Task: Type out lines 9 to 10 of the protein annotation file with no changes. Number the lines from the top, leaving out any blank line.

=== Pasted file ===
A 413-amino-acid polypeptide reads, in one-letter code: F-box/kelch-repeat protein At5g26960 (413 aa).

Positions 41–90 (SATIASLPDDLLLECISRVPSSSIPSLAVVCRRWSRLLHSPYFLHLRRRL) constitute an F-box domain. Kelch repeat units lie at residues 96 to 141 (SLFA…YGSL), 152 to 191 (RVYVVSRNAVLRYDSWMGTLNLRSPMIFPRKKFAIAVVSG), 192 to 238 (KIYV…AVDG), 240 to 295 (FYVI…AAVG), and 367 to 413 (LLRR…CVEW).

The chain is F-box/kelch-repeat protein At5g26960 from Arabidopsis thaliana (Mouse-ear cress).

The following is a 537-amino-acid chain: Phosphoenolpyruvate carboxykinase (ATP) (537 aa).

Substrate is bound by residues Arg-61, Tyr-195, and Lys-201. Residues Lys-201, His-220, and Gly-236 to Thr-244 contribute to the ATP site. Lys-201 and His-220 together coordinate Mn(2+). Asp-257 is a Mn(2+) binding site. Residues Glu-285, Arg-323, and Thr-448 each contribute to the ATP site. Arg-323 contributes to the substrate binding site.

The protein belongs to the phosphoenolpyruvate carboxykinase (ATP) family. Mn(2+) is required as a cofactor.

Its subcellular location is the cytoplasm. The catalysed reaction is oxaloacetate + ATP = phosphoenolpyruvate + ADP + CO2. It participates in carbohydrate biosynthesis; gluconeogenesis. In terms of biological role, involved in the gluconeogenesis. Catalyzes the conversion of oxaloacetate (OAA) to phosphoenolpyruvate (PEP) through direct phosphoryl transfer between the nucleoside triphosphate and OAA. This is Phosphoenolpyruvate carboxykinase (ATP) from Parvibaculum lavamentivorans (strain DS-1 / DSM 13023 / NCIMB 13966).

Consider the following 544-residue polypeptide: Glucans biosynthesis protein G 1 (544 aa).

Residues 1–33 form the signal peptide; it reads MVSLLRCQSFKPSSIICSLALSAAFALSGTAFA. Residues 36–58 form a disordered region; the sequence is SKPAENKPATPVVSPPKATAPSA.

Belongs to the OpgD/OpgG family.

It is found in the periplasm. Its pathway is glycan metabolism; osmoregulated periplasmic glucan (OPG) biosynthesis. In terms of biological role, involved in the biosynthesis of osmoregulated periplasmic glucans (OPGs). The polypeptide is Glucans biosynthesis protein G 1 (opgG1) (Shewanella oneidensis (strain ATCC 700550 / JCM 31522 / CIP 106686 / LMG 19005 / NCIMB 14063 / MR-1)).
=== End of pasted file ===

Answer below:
Residues 1–33 form the signal peptide; it reads MVSLLRCQSFKPSSIICSLALSAAFALSGTAFA. Residues 36–58 form a disordered region; the sequence is SKPAENKPATPVVSPPKATAPSA.

Belongs to the OpgD/OpgG family.